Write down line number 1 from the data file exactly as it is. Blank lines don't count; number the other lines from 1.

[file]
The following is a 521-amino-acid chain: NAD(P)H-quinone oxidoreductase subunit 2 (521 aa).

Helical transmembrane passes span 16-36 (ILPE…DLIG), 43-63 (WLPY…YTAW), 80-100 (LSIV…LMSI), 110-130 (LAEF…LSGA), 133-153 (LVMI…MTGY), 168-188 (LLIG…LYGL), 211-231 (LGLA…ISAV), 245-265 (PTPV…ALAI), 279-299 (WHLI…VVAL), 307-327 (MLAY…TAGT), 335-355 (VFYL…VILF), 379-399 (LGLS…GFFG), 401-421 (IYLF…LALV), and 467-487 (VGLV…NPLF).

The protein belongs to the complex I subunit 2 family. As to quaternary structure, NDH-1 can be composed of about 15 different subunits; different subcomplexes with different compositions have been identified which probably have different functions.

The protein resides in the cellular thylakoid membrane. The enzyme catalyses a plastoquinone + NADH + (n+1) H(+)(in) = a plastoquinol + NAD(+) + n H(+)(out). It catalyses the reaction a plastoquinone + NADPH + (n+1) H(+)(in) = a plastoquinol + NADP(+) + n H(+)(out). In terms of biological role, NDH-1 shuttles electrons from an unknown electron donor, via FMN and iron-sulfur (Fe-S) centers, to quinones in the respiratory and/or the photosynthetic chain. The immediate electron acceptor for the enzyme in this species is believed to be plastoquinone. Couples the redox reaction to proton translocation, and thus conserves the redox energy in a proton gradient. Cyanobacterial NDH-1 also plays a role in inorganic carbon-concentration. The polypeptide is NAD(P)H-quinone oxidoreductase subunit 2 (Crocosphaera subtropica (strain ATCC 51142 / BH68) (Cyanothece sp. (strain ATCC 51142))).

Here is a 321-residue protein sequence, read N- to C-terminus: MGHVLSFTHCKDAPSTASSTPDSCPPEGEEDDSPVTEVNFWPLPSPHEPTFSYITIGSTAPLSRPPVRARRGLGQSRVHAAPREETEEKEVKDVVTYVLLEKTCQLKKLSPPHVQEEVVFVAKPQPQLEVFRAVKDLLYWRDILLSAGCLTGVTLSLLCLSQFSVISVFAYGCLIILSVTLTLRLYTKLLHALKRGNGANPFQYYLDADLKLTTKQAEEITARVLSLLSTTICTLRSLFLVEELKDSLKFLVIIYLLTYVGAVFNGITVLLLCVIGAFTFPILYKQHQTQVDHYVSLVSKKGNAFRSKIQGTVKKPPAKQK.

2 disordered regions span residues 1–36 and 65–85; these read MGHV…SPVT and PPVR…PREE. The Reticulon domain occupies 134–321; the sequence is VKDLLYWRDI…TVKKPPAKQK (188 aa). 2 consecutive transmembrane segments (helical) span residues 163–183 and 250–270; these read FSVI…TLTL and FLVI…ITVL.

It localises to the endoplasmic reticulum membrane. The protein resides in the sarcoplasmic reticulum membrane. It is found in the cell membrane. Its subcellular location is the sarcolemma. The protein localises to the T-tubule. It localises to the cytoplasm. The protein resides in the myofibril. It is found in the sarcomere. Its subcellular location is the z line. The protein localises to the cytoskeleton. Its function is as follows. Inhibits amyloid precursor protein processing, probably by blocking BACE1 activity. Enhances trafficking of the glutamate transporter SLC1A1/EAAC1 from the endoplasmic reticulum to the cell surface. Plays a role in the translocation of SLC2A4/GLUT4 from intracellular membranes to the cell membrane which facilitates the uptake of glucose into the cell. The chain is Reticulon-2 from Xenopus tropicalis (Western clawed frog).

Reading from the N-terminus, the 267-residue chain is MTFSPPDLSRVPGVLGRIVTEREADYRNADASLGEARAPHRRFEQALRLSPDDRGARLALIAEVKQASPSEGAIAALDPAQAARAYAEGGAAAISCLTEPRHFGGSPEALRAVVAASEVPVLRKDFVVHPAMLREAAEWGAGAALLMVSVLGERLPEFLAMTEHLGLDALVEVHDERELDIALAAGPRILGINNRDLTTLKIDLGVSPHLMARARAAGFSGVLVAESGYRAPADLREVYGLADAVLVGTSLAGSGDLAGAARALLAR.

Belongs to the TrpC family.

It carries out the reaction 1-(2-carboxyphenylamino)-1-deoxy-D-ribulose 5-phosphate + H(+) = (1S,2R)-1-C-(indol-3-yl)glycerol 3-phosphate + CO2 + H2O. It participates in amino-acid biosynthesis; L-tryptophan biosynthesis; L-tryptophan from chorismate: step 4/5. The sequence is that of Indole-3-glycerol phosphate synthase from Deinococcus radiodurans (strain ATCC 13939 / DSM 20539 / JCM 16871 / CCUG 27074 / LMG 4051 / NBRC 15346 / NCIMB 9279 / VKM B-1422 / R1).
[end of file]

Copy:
The following is a 521-amino-acid chain: NAD(P)H-quinone oxidoreductase subunit 2 (521 aa).